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Fuelling the fire 

Saving at the pumps just got a tiny bit easier with the help of a website. Guy Quenneville fills up.

Not all gas prices were created equal.

Often the gas prices at one station can be very different from prices at a station two or three blocks down the street, sometimes by as much as seven cents. For those who simply gas up at the first station they see, it’s a frustrating experience. But a website is helping consumers win the battle at the pumps.

Halifaxgasprices.com is a forum in which Halifax car owners can post the most recent gas price they’ve spotted at any gas station in the province. The prices are ranked in two main charts: lowest regular gas price and highest regular gas price. The site, started in June of 2000, grew out of the frustration of its co-founders, Dustin Coupal and Jason Toews.

“One of my coworkers used to come into work and say gas was cheaper on his end of the city,” says Toews, who hails from Regina but maintains the site from Minneapolis, Minnesota. “This wasn’t abnormal. It was quite a common occurrence. That got me wondering. Why couldn’t I find cheap gas on my end of the city? I didn’t know where to look.”

The site is only one of many operated by Toews and his partner. They have sites covering every metro city in North America with a population over 150,000. In the last few years, the Halifax site has grown considerably. It now features links to gas-related news stories from a variety of sources across Canada and the United States, as well as a discussion forum. The topics vary from grumblings about how “senior citizens” take too long in the morning to gas up, to boasts about who posted the most prices that day.

Toews estimates that the Halifax site averages some 5,000 hits a day. Toews, who also runs a consulting company involved with web design and programming, says he’s “not getting rich off the site. We’re not making millions. But we do make enough from advertising sales to cover the costs of maintaining the site—running the servers, keeping the domain name, etc.”

Traffic on the site did pick up considerably after the $1.30 spike earlier this fall. But, Toews maintains, “Internet advertising is not what is used to be since the dot-com heyday.” But that’s not the point of the site, he says. “We’re a consumer advocacy group for gas prices and trying to help people save money on gas. We get a lot of positive feedback about the site.”

Gas station attendants and managers are understandably jittery about publicly voicing any opinion on the site or the larger issue of gas prices. But one unnamed manager of a local Petro Canada station with a recent low price of 94.9 cents per litre, who’s “been in the business since the age of 16,” admits sites like this are good because they “help keep the oil companies on their toes.”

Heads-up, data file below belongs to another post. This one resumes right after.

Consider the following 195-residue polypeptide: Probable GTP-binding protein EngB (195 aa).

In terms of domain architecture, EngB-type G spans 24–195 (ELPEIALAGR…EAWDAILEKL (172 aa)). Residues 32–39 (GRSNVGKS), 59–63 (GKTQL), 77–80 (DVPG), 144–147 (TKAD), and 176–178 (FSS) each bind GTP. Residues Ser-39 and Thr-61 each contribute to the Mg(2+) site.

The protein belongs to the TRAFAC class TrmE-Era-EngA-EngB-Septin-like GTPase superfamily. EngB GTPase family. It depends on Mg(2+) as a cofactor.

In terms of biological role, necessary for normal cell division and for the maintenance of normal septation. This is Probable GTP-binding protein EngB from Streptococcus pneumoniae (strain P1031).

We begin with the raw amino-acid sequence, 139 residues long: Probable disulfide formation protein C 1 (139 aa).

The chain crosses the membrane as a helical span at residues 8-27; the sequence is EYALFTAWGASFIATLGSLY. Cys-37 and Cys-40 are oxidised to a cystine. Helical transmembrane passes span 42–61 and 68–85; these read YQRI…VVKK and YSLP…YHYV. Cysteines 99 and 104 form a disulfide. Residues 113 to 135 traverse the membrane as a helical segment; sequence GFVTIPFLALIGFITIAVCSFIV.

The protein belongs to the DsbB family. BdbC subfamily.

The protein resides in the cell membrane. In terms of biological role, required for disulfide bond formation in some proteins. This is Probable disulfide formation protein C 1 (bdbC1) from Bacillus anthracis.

Michael Southern, a senior communications advisor for Petro Canada who admits he has not seen the site, nevertheless echoes that sentiment. “I think that any sort of information that helps consumers to make a more informed choice is good information. I am aware of other websites like it. We’ve made changes to our corporate website to include information about how prices are determined.”

Graham Conrad, executive director of the non-profit Nova Scotia Retail Gasoline Dealers Association, says sites like this help make sense of the increasingly complicated gas price system. “There is so much unpredictability, such a lack of understanding, so much doubt, confusion and cynics who think that oil companies are gouging. All these impressions—whether rightfully or wrongfully formed—are there because of the erratic prices of oil companies. You wouldn’t be able to live if you paid your electricity or phone bill or coffee that way. There’s no way.”

Still, Conrad does express some skepticism about the usefulness of the information posted on the site.

“I respect what the site is trying to do. But at the same time, someone who lives is not going to go to Bayers Lake to get gas even if it’s cheaper there. If gas prices are higher, I want to know why. Prices here need to be compared to other regulated markets. Then and only then is our consumer in a position to know if what is happening in Halifax is a local phenomenon or if Nova Scotians are being treated better or worse than other markets in the country.”

Nevertheless, Toews remains impressed with the popularity of his sites. “We had no idea of the scope and the scale of what we were starting. We’re just happy to point out to people that you can save five, six or seven cents per litre just by knowing where to look on your daily commute.”

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